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October 27, 1945

Psychology in General Practice

JAMA. 1945;129(9):651. doi:10.1001/jama.1945.02860430067026

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This compact volume, eleventh in the Practitioner Handbook series, performs just what it promises. In seventeen brief chapters contributed by specialists, the mental aspects of disease are presented simply and sympathetically to the general practitioner. He is encouraged by the common sense statements to be alert to, sympathetic with and interested in the psychologic factors which contribute to nearly all symptom pictures and are of prime importance in a large fraction of the cases reaching his office. As Culpin says, an eminent psychiatrist wrote that he saw more psychologic cases in general practice than he did later when specializing in the subject. Further, the practitioner is urged to try his hand at simple psychotherapy and to seek expert help freely and is given the needed criteria on which to make his judgments.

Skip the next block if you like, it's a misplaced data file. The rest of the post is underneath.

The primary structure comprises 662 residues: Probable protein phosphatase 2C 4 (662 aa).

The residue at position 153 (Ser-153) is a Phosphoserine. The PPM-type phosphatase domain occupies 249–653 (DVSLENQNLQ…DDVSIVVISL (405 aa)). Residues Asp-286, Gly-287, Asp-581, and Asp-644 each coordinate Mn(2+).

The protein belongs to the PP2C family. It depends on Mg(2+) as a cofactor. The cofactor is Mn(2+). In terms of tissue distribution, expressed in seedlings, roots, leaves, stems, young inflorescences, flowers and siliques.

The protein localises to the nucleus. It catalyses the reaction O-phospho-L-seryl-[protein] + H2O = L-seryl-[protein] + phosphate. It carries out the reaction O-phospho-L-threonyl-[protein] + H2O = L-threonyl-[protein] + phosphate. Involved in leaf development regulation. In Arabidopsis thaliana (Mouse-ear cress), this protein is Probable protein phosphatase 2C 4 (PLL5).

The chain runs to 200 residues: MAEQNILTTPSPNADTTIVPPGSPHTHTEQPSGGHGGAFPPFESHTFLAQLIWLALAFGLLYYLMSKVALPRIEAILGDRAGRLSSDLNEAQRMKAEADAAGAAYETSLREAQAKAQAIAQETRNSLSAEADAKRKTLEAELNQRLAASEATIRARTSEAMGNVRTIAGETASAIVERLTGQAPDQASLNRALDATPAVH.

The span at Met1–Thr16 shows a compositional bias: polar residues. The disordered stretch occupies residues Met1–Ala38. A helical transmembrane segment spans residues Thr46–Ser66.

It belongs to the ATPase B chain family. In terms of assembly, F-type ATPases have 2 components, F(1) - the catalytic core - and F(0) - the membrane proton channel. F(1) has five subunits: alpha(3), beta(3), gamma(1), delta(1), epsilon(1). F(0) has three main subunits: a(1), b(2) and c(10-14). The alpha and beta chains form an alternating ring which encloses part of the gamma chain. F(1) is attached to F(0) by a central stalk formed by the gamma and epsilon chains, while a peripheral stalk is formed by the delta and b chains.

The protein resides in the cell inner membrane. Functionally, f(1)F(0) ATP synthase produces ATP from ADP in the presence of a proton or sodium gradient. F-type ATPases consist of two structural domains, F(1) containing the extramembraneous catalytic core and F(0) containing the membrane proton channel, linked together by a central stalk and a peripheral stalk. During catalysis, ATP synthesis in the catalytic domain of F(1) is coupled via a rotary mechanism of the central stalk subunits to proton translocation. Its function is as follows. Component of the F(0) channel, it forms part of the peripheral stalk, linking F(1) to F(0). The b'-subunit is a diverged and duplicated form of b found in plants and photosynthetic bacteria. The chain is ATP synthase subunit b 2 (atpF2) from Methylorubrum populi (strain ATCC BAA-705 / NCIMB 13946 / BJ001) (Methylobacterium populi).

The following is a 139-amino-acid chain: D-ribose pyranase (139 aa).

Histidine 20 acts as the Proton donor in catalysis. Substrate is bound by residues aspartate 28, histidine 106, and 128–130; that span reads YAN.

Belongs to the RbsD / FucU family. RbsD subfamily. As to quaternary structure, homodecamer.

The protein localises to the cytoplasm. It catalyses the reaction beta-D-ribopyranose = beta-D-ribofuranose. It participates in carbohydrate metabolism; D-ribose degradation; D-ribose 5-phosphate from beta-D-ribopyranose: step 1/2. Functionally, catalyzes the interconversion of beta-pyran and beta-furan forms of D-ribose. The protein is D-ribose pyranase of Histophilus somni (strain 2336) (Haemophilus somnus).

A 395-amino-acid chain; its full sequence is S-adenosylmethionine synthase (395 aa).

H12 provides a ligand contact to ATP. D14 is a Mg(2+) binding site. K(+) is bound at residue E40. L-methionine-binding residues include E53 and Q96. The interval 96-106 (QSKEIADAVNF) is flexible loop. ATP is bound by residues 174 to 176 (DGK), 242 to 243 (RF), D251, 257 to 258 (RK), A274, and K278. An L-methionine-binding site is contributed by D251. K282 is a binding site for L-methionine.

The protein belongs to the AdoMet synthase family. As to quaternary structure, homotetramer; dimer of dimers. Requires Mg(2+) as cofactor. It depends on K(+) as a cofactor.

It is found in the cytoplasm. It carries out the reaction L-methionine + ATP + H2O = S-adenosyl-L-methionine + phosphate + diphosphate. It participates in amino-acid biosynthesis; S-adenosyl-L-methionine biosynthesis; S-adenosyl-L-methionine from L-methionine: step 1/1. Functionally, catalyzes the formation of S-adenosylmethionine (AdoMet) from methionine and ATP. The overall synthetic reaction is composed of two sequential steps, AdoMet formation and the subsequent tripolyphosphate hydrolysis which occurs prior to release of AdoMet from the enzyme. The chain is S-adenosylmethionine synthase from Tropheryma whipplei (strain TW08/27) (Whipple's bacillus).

General statements on classification of mental disease, case taking, differential diagnosis and therapy are followed by sections on

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